© Becky Laney of Becky's Book Reviews

Monday, September 29, 2008

24 Hour Readathon...Contests and more...

Dewey's 24 Hour Readathon is coming up soon. October 18th. You've got just enough time to sign up and start thinking about what books you want to read! Find out all about it here on her FAQ page. This will be my third readathon, and I'm really looking forward to it. I've always had the best time participating!!!

Dewey's also holding a BAFAB contest. (Please mention that you saw the Readathon being promoted here!) :)

Speaking of BAFAB contests, Jennie is celebrating Banned Books week by giving away some books. Read more here.

© Becky Laney of Becky's Book Reviews

Ember-Related Thoughts

This post contains further thoughts on the first three books in the Ember series by Jeanne DuPrau. I reread the series before tackling the fourth book.

I read this one, The City of Ember, in the Spring of 2007, I believe, along with its two sequels The People of Sparks and The Prophet of Yonwood. But I decided to reread these so I could fully appreciate the fourth novel in the series, The Diamond of Darkhold.

What can I say? I loved it. Still. You know how sometimes when you reread a book, it loses some of its magic. That didn't happen here. The world DuPrau created--Ember--from its people to its structures to its politics and culture--is remarkably well-executed. It's a complete world for the reader to explore. And it doesn't take much suspension of disbelief either. It just works.

Lina and Doon are great narrators. The narrative is told from both of their perspectives. And it's interesting how many adventure stories use dual narrators--male and female--to convey their stories. Perhaps having both genders increases the readership? Who knows! I think this one is exciting enough for both boys and girls to get hooked.

DuPrau created an unforgettable world. A fascinating world. I don't know about other readers. So maybe I'm the only one that has given this a lot of thought...but I want more. I want more stories set in this world. I know it's not going to happen. I know that DuPrau is finished with this series. That she has no intentions of exploring it further. But what I am most interested in hasn't been done yet. I want stories of what Ember was like before. I want stories about those first settlers. Those first generations. Those people--men, women, children, babies--that grew up in those two hundred years when they were living underground in Ember.

What we get in The City of Ember is a glimpse of Ember as it was dying. We see a city collapsing. We see a city on the verge of panic, of turmoil, of chaos. What I would love to see, what I would love to imagine is the creation and foundation of that city. I want to know about how that city came to be. Perhaps a book of short stories where we could get sprinklings of what life was like during those 200 years or so. Wouldn't that be something worth reading??? I think so!!!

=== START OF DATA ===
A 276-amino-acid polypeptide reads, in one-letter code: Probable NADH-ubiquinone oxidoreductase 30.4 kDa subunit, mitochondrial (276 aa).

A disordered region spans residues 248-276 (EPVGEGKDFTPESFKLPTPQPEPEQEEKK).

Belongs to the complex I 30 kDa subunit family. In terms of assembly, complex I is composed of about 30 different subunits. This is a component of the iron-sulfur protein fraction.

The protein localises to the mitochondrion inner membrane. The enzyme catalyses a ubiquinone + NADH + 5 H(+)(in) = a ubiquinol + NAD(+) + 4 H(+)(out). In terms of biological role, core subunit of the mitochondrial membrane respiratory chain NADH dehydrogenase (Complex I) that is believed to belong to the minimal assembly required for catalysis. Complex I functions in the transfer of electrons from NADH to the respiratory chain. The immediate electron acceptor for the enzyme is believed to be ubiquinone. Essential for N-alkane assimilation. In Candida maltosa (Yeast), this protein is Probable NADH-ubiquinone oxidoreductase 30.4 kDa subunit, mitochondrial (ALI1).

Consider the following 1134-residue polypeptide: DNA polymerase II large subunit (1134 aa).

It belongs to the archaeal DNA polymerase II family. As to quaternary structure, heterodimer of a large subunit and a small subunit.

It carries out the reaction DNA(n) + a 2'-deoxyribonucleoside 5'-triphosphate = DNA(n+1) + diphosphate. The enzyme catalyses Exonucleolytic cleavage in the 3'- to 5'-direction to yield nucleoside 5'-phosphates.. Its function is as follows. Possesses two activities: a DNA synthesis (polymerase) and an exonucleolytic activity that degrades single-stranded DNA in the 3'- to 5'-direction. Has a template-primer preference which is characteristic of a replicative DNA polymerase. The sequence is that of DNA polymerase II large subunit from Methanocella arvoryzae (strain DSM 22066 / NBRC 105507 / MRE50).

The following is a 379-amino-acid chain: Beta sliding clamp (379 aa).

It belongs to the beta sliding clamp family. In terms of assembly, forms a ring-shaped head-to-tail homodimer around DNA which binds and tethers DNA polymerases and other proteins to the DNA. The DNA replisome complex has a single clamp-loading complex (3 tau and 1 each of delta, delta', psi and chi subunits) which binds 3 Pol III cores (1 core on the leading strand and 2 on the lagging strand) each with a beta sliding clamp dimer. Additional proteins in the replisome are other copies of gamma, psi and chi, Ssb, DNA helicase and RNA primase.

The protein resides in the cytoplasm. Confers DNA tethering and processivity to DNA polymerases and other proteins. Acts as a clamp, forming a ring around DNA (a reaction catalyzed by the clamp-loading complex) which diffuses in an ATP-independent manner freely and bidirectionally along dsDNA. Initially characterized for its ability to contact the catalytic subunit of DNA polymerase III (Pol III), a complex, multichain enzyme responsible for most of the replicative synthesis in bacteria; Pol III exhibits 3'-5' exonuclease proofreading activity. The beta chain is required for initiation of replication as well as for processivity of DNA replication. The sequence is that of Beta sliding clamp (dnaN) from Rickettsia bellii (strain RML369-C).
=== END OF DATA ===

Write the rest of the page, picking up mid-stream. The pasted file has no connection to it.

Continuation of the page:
This reader wants a prequel. Of course, it's not likely to happen.

The People of Sparks by Jeanne DuPrau is the second in the Ember series. It is very different (in a way) from the first novel, The City of Ember. It's an ambitious novel that goes where few have gone before. It beautifully portrays the "us" and "them" mentality of war-mongerers. It illustrates the kinds of behaviors that lead to war, to hate, to trouble, to catastrophe. It's a thought-provoking novel that asks hard questions--hard ethical questions. There is nothing "easy" about the questions it raises. It's about right and wrong, justice and injustice, love and hate, fear and courage. It's grander in scope than the others in the series. And I think that is why I loved it so much. It's an intelligent little piece on the distribution of resources, of immigration, of prejudice, of politics and policies, of war-making propaganda.

Of course it also continues the narrative of Lina and Doon. The two children have brought a little over four hundred people along with them out of Ember and into the great big world. And the community of Sparks is what the people stumble across. This meeting of two very different peoples is fascinating. We get an inside-out-upside-down-outside in look at society and at humanity. The Emberites have known technology--toilets, sinks, electric lights, electric stoves, canned foods, etc. They know about medicine, aspirin, vitamins. But they don't know the basics. They don't know about the sun and moon and stars. The trees. The animals. They've never seen chickens and eggs. They don't understand about fire. They don't know about the seasons. The natural world is foreign to them. They don't know how to manually work and labor and provide for themselves. They don't have the skills to survive on their own. Both cultures are foreign to us readers in a way. And both are somewhat familiar as well.